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Arts and Entertainment

Months After Fatal 'Rust' Shooting, Lawmakers Hit Impasse On Movie Set Safety

An overhead view of the Bonanza Creek Ranch film set, largely dry brown dirt surroundings with a smattering of green vegetation, along with some larger red, orange, and brown trees. Some dirt roads curve in and out of the site, with around a dozen buildings. One that resembles the center of a town are in rows of small white buildings, with a dusty street separating them. Another building a bit further away appears to be a barn.
The Bonanza Creek Ranch film set, near where Alec Baldwin fatally shot Halyna Hutchins during production of the western film "Rust," on Oct. 28, 2021 in Santa Fe, New Mexico.
(Patrick T. Fallon
/
AFP via Getty Images)
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In the wake of Alec Baldwin’s fatal shooting of cinematographer Halyna Hutchins, there were widespread calls for stricter movie set gun regulations.

But California’s effort to pass such laws has stalled.

Soon after the fatal shooting, lawmakers drafted two California Senate bills to establish mandatory rules for guns and ammunition on film sets. The proposed legislation included penalties for safety violations, and mandated on-set supervisors when weapons were used.

Despite some support from Hollywood guilds — including Hutchins’ union, the International Alliance of Theatrical Stage Employees — both bills did not get past the California Senate Appropriations Committee.

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Part of the issue: The industry failed to reach consensus on which provisions in which bills they favored.

“First the industry killed Halyna. Then they killed the bill that would’ve made people like her safe,” said Sen. Dave Cortese (D-San Jose), the author of one of the bills, in a statement. “Despite setbacks, I’m committed to real reforms that will protect our workers.”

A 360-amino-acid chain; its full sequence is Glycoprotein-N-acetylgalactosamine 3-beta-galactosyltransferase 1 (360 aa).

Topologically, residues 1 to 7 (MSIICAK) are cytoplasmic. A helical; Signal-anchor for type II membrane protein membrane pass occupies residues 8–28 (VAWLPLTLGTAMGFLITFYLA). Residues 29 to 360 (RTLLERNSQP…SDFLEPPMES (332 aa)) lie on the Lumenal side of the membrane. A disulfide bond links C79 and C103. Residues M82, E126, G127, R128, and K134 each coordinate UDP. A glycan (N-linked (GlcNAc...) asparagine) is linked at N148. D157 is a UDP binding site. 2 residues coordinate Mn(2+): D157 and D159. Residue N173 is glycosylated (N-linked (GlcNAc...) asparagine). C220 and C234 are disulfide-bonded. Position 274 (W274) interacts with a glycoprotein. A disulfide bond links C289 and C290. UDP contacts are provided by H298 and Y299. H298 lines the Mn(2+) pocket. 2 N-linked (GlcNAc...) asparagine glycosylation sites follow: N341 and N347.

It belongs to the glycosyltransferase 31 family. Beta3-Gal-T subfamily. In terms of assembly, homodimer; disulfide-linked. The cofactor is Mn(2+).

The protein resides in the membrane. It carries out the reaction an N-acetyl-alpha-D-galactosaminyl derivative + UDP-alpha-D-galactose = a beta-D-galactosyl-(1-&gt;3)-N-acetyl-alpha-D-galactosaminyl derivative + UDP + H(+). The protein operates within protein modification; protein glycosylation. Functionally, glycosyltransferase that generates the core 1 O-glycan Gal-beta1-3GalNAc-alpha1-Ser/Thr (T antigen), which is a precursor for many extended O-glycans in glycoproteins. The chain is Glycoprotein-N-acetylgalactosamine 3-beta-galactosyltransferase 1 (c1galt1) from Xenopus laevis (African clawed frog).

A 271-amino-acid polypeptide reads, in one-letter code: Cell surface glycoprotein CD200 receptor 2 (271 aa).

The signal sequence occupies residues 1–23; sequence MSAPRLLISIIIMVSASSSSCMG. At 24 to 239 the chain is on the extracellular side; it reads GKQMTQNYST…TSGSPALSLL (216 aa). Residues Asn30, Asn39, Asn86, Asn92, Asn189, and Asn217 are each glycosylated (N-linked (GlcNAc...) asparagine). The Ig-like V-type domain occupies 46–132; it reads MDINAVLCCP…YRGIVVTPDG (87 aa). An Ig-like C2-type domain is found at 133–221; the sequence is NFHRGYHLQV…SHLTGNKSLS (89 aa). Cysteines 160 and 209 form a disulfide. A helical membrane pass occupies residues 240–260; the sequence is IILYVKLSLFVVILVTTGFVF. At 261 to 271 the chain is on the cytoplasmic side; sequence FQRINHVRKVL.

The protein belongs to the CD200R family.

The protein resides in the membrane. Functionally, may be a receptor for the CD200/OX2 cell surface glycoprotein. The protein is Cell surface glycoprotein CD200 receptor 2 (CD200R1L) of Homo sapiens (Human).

Baldwin killed Hutchins on the set of “Rust” last October. A New Mexico workplace safety inquiryreleased last month concluded that her death was the result of “plain indifference” to gun safety.

While no criminal charges have been filed yet because of the October incident, the New Mexico Environment Department’s Occupational Health and Safety Bureau said in its report that the film’s producers and crew completely failed to follow industry guidelines in handling firearms and preventing live ammunition to be on set.

The agency said its fine of $136,793 is “the highest level of citation and maximum fine allowable by state law.”

The report said the film’s producers, operating as Rust Movie Productions LLC, were cited for the "plain indifference to the recognized hazards associated with the use of firearms on set that resulted in a fatality, severe injury, and unsafe working conditions.”

Earlier this week, Anjul Nigam, one of the film’s producers, told The Hollywood Reporter that “Rust” would be completed; production was suspended when Hutchins was killed. But Nigam promptly walked back his comments, saying resuming production was his hope, but not yet planned.

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